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Coming to Vancouver as a 19-year-old and leaving as a 27-year-old father of two, one of the many highlights for Horvat was getting a chance to play alongside Henrik and Daniel Sedin.

“I remember meeting Daniel and Henrik that first year. Through them you could immediately feel the history, and the connection the team had with fans and the community… the respect everyone had for what it meant ‘to be a Canuck,’” he said.

“I was only 19, but I knew I was a part of a special place in the hockey world. I remember being determined to work hard, keep getting better and always bring my best effort.”

He also took time to thank his teammates, coaches, trainers and members of the organization along with the many people behind the scenes.

“To have been your captain, was a tremendous honour for us…It was beyond the wildest dreams of that 19-year-old who just wanted to fit in and earn your respect one day at a time.”

“The city of Vancouver and Canucks fans will always have a place in our hearts. Thank you.”

Click to play video: 'Vancouver Canucks trade Bo Horvat'

Vancouver Canucks trade Bo Horvat

&copy 2023 Global News, a division of Corus Entertainment Inc.

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Tom Brady retires from NFL, insisting this time it's for good – CBC Sports



Tom Brady, who won a record seven Super Bowls for New England and Tampa, has announced his retirement.

Brady — the most successful quarterback in NFL history, and one of the greatest athletes in team sports — posted the announcement on social media Wednesday morning, a brief video lasting just under one minute.

“Good morning guys. I’ll get to the point right away,” Brady says as the message begins. “I’m retiring. For good.”


He briefly retired after the 2021 season, but wound up coming back for one more year with the Tampa Bay Buccaneers. He retires at age 45, the owner of numerous passing records in an unprecedented 23-year career.

A year ago when he retired, it was in the form of a long Instagram post. But about six weeks later, he decided to come back for one more run. The Buccaneers — with whom he won a Super Bowl two seasons ago — made the playoffs again this season, losing in their playoff opener. And at the time, it begged the question about whether Brady would play again.

Only a couple weeks later, he has given the answer.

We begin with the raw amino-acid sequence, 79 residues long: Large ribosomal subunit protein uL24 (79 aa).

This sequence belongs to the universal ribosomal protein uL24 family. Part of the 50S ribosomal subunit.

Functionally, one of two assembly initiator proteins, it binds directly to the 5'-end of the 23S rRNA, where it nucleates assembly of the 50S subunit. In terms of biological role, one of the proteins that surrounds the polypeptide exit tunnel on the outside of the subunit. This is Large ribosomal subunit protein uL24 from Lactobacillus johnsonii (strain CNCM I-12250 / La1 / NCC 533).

“I know the process was a pretty big deal last time, so when I woke up this morning, I figured I’d just press record and let you guys know first,” Brady says in the video. “I won’t be long-winded. You only get one super emotional retirement essay and I used mine up last year.

“I really thank you guys so much, to every single one of you for supporting me. My family, my friends, teammates, my competitors. I could go on forever. There’s too many. Thank you guys for allowing me to live my absolute dream. I wouldn’t change a thing. Love you all.”

Brady is the NFL’s career leader in yards passing (89,214) and touchdowns (649). He’s the only player to win more than five Super Bowls and has been MVP of the game five times.

Famously underrated coming into the NFL — he was picked 199th in the 2000 draft by the Patriots, behind six other quarterbacks, three kickers and a punter — Brady certainly wasn’t expected to become synonymous with greatness. He played in one game as a rookie, completing one of three passes for six yards.

The next year, it all changed.

Brady took over as the Patriots’ starter, the team beat the St. Louis Rams in the Super Bowl that capped the 2001 season, and he and New England coach Bill Belichick were well on their way to becoming the most successful coach-QB duo in football history.

More Super Bowl wins came after the 2003 and 2004 seasons. The Patriots returned to football’s mountaintop for a fourth time in Brady’s era a decade later to cap the 2014 season, the start of three more titles in a span of five years.

In 2020, he joined the Buccaneers and won his seventh Super Bowl. He spent his last three years with Tampa Bay, getting them to the playoffs in each of those seasons.

3-time NFL MVP

“I think I’ve been on the record dozens of times saying there’s no quarterback I’d rather have than Tom Brady, and I still feel that way,” Belichick said in 2021 — shortly before Tampa Bay, with Brady, came to New England and beat the Patriots in a game dubbed “The Return.” “I was very lucky to have Tom as the quarterback, to coach him, and he was as good as any coach could ever ask for.”

Brady has won three NFL MVP awards, been a first-team All-Pro three times and selected to the Pro Bowl 15 times.

Brady and supermodel Gisele Bundchen finalized their divorce this past fall, during the Bucs’ season. It ended a 13-year marriage between two superstars who respectively reached the pinnacles of football and fashion.

It was announced last year that when Brady retires from playing, he would join Fox Sports as a television analyst in a 10-year, $375 million US deal.